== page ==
Wednesday, 27 March 2019

The Hague doomsday machine

So, I have a new theory as to who is ultimately to blame for the UK's current nervous breakdown. And he wears a baseball cap. (Well, he did once. Poor bloke, this is unfair.)

Here's the rationale. What makes the current moment so intractable is that we've bolted bits of direct democracy onto a representative system, with no clear rules for how the two work together. It is perhaps not a coincidence that the prime minister responsible for managing this cyborg is so often described as robotic. The referendum is the most obvious problem: a narrow but decisive vote for an extremely unclear outcome, which in law was merely 'advisory' but as a political fact has become a kind of constitutional law, impossible to overturn except, maybe, by the same means. In the meantime, Parliament has the tricky task of discerning its meaning without actually challenging it, like the priests at Delphi. We've been using referenda with increasing frequency over the past few decades, without ever really thinking about how they work, so it was probably inevitable that one would turn around and bite us sooner or later. I suspect we'll be more careful in future.

But the referendum is only one part of the problem. Another part of the constitutional doomsday machine we've built for ourselves is that both of the main political parties (plus the little ones too, like my own Lib Dems, but who cares) now have leaders chosen by the mass membership of the parties, not by the MPs. Like a referendum, this sounds obviously 'democratic', though party membership is a pretty odd demos. But in a parliamentary system the consequences are bizarre. Parliament is supposed to be sovereign: and yet MPs can have a leader whom most of them see as unfit imposed on them by their parties. Labour - which has long had an element of mass-membership choice in leadership elections, but which has now moved to do so exclusively - finds itself completely unable to resolve this clash.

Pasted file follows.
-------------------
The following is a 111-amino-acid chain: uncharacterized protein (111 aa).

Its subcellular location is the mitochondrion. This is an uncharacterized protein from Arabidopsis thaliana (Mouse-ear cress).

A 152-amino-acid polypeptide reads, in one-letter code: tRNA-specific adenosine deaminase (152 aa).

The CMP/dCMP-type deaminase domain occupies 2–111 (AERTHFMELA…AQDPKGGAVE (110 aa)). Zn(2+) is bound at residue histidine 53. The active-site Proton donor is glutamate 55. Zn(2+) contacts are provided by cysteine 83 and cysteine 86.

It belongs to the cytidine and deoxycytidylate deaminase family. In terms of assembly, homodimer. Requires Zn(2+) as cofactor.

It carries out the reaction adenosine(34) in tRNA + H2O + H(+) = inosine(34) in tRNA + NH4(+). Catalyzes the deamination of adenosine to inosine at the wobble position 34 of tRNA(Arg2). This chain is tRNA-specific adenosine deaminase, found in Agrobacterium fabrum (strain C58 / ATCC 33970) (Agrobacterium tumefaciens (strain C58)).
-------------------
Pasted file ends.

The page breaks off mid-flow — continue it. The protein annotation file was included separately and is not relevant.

The Tories' situation isn't much better. Their MPs can at least defenestrate a leader, but they currently don't dare do so for fear of the candidate the membership might impose on them. Since Hague introduced the current system in 1997, having been embarrassed be being elected by MPs alone, the Tories have had four new leaders: twice the MPs have in effect conspired to deny the members a choice by leaving only one candidate standing, and on one of the other two occasions the membership's choice was disastrous. I humbly suggest that this system does not work very well.

The natural next step in this de-parliamentarisation of our political parties is for some of them (the Lib Dems might do it) to consider having a leader who isn't an MP at all. That takes us into the territory of Poland's Law and Justice, where parliamentarians are in effect dictated to by an outside figure who never has to face a mass electorate. That would be bad.

So, if only William Hague had stood firm and defended his fellow MPs' rights in 1997, everything would now be all right ...

The best argument ever made for Brexit was parliamentary sovereignty (yes, yes, irony, I know). If MPs can be trusted to make laws, they ought to be trusted to choose their own leaders. By all means give party memberships a more active role in selecting or deselecting individual MPs. But once they're there, they have to be able to organise themselves as they see fit, or we will wind up with our cyborg constitution being managed by zombie parties.